• You aren’t live-streaming sensitive information. In some cases, recording footage in live time (such as through Facebook or Instagram Live) can jeopardize law enforcement by tipping off suspects or exposing sensitive information. In these cases, police may be lawfully entitled to stop recordings by force if needed.

Generally, it is not illegal to record law enforcement without consent while in a public space. Citizens may also record their own encounters with police (such as in a DUI stop).

Can the Police Make You Stop Filming?

Yes, but this area of the law can be especially gray. Interpreting the right of law enforcement to cease recordings is largely at the discretion of the court and requires a comprehensive assessment of the case in question. For example, defining the term “interference with law enforcement duties” can vary widely depending on who you ask.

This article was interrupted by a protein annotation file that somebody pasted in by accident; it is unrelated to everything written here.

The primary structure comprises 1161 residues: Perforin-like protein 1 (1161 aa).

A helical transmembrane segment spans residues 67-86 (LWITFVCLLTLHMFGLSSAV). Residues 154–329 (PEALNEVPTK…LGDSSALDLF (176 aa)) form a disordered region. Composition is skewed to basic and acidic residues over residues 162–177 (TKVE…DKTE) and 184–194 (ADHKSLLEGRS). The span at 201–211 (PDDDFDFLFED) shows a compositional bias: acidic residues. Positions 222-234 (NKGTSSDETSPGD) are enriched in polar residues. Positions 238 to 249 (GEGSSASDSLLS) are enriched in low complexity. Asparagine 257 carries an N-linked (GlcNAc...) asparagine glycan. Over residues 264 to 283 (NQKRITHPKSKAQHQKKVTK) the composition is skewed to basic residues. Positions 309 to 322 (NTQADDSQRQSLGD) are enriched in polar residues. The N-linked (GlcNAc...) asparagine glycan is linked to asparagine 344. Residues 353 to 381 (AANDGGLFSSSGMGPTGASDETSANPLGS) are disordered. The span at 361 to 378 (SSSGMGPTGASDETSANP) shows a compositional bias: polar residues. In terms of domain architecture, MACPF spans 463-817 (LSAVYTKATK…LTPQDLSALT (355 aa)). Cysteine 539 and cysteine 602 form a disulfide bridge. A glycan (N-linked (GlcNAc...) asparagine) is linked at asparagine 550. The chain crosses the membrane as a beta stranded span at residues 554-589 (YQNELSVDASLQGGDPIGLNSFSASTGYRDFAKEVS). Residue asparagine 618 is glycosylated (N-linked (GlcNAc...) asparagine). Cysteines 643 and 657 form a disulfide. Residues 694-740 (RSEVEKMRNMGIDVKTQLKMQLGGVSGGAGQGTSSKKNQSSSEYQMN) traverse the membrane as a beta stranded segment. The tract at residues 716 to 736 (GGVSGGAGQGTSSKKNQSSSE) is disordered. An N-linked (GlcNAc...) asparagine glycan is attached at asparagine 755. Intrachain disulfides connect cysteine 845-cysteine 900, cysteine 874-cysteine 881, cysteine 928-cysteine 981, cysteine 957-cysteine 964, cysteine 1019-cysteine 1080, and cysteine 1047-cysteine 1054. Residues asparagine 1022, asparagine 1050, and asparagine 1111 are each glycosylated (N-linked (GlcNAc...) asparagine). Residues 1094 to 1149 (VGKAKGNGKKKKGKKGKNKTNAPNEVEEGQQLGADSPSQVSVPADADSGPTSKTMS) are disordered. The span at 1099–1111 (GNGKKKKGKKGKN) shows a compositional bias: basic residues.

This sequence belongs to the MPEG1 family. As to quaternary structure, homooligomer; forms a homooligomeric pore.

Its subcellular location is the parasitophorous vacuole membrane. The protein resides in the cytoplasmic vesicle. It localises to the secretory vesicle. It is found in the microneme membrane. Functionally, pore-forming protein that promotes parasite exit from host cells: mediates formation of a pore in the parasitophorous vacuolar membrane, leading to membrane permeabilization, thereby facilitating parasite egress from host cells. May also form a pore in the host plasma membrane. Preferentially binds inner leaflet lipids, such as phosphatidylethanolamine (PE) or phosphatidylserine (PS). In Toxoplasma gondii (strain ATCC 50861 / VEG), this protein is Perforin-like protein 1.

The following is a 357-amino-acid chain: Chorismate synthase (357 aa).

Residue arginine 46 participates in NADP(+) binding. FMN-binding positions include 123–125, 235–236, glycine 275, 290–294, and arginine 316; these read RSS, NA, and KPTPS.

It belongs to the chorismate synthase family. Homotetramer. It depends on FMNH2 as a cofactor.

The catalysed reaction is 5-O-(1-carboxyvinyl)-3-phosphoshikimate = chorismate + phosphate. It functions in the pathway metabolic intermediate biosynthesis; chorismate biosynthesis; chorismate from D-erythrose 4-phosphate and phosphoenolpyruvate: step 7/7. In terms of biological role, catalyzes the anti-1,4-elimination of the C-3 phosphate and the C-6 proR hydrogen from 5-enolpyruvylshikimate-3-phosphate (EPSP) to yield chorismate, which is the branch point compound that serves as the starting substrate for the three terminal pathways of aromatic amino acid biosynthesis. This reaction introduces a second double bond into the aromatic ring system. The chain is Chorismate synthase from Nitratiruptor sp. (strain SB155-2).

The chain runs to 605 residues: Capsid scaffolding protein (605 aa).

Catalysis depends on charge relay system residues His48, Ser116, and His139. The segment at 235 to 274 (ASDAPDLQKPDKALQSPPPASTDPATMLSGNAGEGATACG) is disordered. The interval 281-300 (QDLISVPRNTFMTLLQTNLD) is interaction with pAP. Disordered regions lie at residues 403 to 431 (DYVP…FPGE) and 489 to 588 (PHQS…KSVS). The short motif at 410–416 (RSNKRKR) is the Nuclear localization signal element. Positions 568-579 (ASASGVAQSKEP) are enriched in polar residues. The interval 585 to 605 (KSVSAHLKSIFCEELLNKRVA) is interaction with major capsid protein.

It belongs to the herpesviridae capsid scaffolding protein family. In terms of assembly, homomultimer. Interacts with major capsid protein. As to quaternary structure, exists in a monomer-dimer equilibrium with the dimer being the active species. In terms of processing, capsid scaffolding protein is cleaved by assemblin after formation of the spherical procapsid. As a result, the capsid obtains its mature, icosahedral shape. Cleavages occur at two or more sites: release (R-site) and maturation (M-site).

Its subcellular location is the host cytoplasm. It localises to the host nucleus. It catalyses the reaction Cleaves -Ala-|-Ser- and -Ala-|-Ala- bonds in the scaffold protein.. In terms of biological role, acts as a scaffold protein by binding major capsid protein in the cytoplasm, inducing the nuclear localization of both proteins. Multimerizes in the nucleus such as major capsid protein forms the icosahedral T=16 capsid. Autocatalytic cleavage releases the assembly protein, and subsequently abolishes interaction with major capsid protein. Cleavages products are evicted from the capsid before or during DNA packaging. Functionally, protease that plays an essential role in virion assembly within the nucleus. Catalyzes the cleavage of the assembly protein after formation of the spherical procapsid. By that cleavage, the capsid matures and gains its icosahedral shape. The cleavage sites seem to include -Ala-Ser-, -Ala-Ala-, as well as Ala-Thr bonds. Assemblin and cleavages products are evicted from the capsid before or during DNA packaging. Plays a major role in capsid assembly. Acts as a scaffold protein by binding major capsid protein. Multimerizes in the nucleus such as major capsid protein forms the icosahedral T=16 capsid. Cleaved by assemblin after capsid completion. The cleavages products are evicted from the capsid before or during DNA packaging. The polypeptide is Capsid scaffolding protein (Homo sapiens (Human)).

In these cases, there are rarely clear-cut answers. Even civilians who suspect their rights were infringed upon by law enforcement can lack credible legal arguments if police can prove otherwise, such as if the recording was believed to incite violence or heighten a volatile situation.

Contact a Seasoned Lexington Defense Attorney

Our experienced criminal defense attorneys have successfully handled thousands of cases in Lexington and beyond. If you’re facing criminal charges in South Carolina, you deserve skilled representation to restore your freedom and clear your good name. At the Law Office of James R. Snell, Jr., LLC, we believe that everyone is worthy of second chances. Reach out to our firm to learn how we can prioritize your unique needs and work to get the charges against you reduced or dropped in South Carolina.

Preparing for criminal court can be daunting. Secure the strong defense you deserve. Call (803) 359-3301 to request a free consultation.